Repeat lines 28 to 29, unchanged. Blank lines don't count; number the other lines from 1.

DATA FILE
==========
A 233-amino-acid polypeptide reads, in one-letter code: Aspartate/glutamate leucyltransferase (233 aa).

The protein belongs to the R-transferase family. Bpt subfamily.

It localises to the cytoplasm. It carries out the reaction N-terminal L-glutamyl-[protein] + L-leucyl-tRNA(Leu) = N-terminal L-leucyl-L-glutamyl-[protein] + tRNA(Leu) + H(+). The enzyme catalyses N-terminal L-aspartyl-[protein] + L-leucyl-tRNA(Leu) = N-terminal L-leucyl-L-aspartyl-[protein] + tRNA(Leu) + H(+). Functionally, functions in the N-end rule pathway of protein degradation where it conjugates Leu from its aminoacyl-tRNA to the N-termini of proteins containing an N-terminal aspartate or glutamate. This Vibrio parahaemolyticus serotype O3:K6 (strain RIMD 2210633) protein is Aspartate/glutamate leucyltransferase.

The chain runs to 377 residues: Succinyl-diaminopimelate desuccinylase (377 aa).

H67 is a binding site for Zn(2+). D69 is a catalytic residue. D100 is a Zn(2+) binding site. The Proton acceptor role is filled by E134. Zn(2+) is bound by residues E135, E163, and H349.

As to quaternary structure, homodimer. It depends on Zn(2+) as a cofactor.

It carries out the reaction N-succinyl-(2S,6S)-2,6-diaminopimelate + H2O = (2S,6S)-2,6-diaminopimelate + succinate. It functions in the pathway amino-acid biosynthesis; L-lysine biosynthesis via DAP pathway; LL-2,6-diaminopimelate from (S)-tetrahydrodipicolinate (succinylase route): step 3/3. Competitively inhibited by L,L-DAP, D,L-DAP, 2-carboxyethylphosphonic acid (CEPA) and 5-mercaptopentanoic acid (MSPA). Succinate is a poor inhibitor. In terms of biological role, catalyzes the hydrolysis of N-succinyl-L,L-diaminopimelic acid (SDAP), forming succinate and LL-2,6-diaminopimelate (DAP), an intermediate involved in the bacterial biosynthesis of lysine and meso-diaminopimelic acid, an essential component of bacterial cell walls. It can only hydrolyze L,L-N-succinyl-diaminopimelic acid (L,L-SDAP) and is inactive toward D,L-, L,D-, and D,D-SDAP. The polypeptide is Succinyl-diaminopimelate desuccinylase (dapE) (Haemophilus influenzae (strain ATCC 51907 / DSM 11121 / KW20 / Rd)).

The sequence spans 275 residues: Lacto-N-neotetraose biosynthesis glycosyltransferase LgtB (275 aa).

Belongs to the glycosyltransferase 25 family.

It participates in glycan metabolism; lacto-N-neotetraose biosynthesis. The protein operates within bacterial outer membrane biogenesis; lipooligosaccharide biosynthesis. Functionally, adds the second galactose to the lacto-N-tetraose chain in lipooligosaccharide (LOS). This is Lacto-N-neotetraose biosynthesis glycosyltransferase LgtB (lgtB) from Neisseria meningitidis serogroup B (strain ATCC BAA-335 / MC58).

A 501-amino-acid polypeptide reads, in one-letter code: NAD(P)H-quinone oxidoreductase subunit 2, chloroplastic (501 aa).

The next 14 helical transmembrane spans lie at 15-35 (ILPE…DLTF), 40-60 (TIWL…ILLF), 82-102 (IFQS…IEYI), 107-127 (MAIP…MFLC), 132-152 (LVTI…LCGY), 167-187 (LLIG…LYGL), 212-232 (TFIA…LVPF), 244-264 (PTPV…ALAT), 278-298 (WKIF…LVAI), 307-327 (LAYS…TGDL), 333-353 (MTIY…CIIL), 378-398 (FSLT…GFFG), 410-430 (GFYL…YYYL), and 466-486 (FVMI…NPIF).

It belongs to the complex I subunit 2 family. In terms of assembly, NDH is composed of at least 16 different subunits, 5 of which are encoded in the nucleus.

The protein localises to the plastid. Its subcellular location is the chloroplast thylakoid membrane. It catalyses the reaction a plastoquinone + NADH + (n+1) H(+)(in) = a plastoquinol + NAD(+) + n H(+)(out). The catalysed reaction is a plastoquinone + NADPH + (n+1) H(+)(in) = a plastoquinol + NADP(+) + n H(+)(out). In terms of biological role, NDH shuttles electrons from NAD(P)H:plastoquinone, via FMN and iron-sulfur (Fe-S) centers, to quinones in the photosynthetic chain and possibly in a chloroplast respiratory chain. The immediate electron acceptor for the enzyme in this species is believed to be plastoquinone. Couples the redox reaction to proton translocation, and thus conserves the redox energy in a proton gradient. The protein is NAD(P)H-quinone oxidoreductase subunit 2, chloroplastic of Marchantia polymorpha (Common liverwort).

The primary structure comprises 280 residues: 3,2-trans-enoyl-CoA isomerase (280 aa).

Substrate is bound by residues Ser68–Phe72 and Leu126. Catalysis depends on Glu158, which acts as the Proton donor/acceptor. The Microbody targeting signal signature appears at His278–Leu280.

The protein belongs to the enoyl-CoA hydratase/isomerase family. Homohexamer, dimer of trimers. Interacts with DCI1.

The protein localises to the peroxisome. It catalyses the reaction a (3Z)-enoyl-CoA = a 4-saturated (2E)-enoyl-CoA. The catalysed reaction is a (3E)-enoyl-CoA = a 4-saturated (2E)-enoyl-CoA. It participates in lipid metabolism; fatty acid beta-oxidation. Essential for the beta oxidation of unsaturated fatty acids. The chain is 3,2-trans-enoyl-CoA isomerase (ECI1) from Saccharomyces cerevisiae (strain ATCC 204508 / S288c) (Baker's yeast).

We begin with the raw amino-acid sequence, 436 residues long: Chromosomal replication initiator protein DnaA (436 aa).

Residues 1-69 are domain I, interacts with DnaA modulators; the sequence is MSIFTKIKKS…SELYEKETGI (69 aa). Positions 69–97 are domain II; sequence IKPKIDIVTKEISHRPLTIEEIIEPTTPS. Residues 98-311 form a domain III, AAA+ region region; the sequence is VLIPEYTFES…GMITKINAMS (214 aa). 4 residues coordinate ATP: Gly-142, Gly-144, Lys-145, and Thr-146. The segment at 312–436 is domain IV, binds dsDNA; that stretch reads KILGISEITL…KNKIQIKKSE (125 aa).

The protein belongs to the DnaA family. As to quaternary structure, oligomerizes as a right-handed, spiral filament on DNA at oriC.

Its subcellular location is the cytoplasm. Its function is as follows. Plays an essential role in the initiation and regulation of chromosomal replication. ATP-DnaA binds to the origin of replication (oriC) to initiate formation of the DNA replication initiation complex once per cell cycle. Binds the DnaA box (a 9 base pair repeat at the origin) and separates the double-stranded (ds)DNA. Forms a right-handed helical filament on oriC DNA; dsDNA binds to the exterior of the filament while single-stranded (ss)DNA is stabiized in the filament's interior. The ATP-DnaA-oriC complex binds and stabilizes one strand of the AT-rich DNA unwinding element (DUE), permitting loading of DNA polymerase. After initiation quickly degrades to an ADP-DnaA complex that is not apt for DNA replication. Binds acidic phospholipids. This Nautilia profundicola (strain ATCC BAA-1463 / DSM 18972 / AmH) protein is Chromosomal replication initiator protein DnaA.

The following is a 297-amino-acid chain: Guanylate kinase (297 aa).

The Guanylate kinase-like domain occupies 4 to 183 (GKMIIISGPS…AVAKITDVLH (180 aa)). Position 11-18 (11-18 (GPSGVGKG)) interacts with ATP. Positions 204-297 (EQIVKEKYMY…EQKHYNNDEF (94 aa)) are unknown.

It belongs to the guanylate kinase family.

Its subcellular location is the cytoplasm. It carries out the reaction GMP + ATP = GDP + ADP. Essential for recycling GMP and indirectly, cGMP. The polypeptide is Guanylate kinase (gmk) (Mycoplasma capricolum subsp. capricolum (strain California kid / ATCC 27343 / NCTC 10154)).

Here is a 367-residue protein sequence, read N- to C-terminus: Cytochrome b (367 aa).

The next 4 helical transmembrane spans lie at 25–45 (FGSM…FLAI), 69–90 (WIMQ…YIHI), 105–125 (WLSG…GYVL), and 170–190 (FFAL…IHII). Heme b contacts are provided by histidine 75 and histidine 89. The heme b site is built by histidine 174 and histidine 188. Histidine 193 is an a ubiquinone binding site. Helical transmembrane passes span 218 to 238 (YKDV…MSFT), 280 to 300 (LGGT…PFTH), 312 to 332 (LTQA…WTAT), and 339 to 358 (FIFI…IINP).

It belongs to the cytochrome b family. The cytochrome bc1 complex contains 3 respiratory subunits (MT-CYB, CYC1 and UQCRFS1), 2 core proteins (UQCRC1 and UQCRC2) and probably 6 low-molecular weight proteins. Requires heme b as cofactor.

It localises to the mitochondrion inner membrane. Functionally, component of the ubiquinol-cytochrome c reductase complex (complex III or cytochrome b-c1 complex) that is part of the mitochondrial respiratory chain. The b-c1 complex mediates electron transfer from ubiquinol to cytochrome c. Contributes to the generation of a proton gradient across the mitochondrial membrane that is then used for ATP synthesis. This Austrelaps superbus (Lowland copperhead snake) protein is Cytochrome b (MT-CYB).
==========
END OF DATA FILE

The next 4 helical transmembrane spans lie at 25–45 (FGSM…FLAI), 69–90 (WIMQ…YIHI), 105–125 (WLSG…GYVL), and 170–190 (FFAL…IHII). Heme b contacts are provided by histidine 75 and histidine 89. The heme b site is built by histidine 174 and histidine 188. Histidine 193 is an a ubiquinone binding site. Helical transmembrane passes span 218 to 238 (YKDV…MSFT), 280 to 300 (LGGT…PFTH), 312 to 332 (LTQA…WTAT), and 339 to 358 (FIFI…IINP).

It belongs to the cytochrome b family. The cytochrome bc1 complex contains 3 respiratory subunits (MT-CYB, CYC1 and UQCRFS1), 2 core proteins (UQCRC1 and UQCRC2) and probably 6 low-molecular weight proteins. Requires heme b as cofactor.